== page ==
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  • Journal article
    patel NP, seneci CS, yang GZY, darzi AD, teare JTet al.,

    Flexible platforms for natural orifice transluminal and endoluminal surgery. Endoscopy International Open, 2(02), E117-E123.

    , Endoscopy International Open
  • Journal article
    Vrielink TJCO, Pang YW, Zhao M, Lee S-L, Darzi A, Mylonas GPet al.,

    Surgical task-space optimisation of the CYCLOPS robotic system

    The CYCLOPS is a cable-driven parallel mechanism used for minimally invasiveapplications, with the ability to be customised to different surgical needs;allowing it to be made procedure- and patient-specific. For adequateoptimisation, however, appropriate data on clinical constraints and task-spaceis required. Whereas the former can be provided through preoperative planningand imaging, the latter remains a problem, primarily for highly dexterous MISsystems. The current work focuses on the development of a task-spaceoptimisation method for the CYCLOPS system and the development of a datacollection method in a simulation environment for minimally invasivetask-spaces. The same data collection method can be used for the development ofother minimally invasive platforms. A case-study is used to illustrate thedeveloped method for Endoscopic Submucosal Dissection (ESD). This paper showsthat using this method, the system can be succesfully optimised for thisapplication.

  • Journal article
    Nurek M, Rayner C, Freyer A, Taylor S, Järte L, MacDermott N, Delaney BCet al.,

    Recommendations for the Recognition, Diagnosis, and Management of Patients with Post COVID-19 Condition ('Long COVID'): A Delphi Study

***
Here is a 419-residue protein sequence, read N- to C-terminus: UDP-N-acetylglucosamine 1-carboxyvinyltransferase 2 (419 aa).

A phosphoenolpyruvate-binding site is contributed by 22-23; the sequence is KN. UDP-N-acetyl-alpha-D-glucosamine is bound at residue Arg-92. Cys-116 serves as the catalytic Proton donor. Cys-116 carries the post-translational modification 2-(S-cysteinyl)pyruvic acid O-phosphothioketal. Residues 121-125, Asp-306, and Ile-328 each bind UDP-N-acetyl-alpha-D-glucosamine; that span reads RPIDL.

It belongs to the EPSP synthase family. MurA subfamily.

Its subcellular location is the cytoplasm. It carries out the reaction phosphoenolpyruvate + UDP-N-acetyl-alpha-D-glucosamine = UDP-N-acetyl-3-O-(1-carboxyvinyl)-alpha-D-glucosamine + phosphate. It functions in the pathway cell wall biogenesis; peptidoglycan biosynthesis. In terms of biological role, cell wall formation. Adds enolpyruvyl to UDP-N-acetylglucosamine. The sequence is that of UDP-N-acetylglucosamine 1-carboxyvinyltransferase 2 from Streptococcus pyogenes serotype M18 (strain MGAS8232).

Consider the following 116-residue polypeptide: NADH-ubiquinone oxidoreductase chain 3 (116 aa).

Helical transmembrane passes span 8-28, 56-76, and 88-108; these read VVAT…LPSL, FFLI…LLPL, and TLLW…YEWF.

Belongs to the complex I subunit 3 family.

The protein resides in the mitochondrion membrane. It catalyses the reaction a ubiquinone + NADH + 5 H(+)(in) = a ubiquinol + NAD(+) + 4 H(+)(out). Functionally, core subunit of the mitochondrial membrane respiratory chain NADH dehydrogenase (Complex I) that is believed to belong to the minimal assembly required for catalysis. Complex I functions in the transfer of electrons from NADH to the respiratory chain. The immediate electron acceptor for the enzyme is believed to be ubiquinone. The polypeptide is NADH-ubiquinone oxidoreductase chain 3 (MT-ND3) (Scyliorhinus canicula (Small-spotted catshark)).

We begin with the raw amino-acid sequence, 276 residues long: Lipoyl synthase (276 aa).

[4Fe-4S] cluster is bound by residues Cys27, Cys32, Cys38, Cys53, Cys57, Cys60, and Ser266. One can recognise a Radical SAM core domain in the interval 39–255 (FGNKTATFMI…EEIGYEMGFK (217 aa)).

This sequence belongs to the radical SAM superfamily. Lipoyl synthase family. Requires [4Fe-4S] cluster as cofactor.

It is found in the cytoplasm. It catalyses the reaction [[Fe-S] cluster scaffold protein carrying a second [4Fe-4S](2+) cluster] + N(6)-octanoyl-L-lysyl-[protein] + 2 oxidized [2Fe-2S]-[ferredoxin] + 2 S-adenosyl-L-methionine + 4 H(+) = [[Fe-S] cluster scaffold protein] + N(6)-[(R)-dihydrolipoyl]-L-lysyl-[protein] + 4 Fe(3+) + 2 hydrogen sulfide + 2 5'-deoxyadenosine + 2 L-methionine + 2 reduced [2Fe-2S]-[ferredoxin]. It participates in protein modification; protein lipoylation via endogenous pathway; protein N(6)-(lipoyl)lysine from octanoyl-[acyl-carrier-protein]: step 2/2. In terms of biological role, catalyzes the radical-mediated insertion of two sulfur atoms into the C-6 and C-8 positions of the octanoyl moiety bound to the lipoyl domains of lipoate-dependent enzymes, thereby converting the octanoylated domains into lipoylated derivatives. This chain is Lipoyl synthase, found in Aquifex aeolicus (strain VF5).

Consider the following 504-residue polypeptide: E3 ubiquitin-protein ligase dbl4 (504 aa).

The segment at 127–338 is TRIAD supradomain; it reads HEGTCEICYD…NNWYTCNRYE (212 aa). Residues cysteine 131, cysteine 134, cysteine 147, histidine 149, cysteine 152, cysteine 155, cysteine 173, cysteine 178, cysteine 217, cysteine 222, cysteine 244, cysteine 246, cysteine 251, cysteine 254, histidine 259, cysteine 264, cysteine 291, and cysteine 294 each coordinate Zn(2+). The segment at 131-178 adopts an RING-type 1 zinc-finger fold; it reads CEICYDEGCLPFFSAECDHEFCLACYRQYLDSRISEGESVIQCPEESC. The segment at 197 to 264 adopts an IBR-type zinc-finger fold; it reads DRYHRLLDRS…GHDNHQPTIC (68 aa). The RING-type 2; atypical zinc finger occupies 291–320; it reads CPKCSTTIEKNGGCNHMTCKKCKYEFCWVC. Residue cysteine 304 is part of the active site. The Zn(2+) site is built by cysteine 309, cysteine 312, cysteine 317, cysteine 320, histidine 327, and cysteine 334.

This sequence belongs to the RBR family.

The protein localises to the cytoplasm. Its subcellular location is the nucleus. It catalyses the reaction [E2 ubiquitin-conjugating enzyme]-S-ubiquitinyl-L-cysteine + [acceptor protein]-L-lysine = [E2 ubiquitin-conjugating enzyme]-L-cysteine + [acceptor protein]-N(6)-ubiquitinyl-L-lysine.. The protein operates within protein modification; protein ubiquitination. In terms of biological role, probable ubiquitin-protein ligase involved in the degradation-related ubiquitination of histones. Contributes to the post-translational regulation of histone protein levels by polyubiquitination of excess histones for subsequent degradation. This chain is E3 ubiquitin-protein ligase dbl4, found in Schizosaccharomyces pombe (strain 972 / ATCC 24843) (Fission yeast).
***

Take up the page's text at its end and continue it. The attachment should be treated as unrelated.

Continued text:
, SSRN Electronic Journal
  • Journal article
    Espinosa-Gonzalez AB, Neves AL, Fiorentino F, Prociuk D, Husain L, Ramtale SC, Mi E, Mi E, Macartney J, Anand SN, Sherlock J, Saravanakumar K, Mayer E, de Lusignan S, Greenhalgh T, Delaney BCet al.,

    Predicting Risk of Hospital Admission in Patients With Suspected COVID-19 in a Community Setting: Protocol for Development and Validation of a Multivariate Risk Prediction Tool (Preprint)

    <sec> <title>BACKGROUND</title> <p>During the pandemic, remote consultations have become the norm for assessing patients with signs and symptoms of COVID-19 to decrease the risk of transmission. This has intensified the clinical uncertainty already experienced by primary care clinicians when assessing patients with suspected COVID-19 and has prompted the use of risk prediction scores, such as the National Early Warning Score (NEWS2), to assess severity and guide treatment. However, the risk prediction tools available have not been validated in a community setting and are not designed to capture the idiosyncrasies of COVID-19 infection.</p> </sec> <sec> <title>OBJECTIVE</title> <p>The objective of this study is to produce a multivariate risk prediction tool, RECAP-V1 (Remote COVID-19 Assessment in Primary Care), to support primary care clinicians in the identification of those patients with COVID-19 that are at higher risk of deterioration and facilitate the early escalation of their treatment with the aim of improving patient outcomes.</p> </sec> <sec> <title>METHODS</title> <p>The study follows a prospective cohort observational design, whereby patients presenting in primary care with signs and symptoms suggestive of COVID-19 will be followed and their data linked to hospital outcomes (hospital admission and death). Data collection will be carried out by primary care clinicians in four arms: North West London Clinical Commissioning Groups (NWL CCGs), Oxford-Royal College of General Practitioners (RCGP) Research and Surveillance Centre (RSC), Covid Clinical Assessment Service (CCAS), and South East London CCGs (Doctaly platform). The study involves the use o

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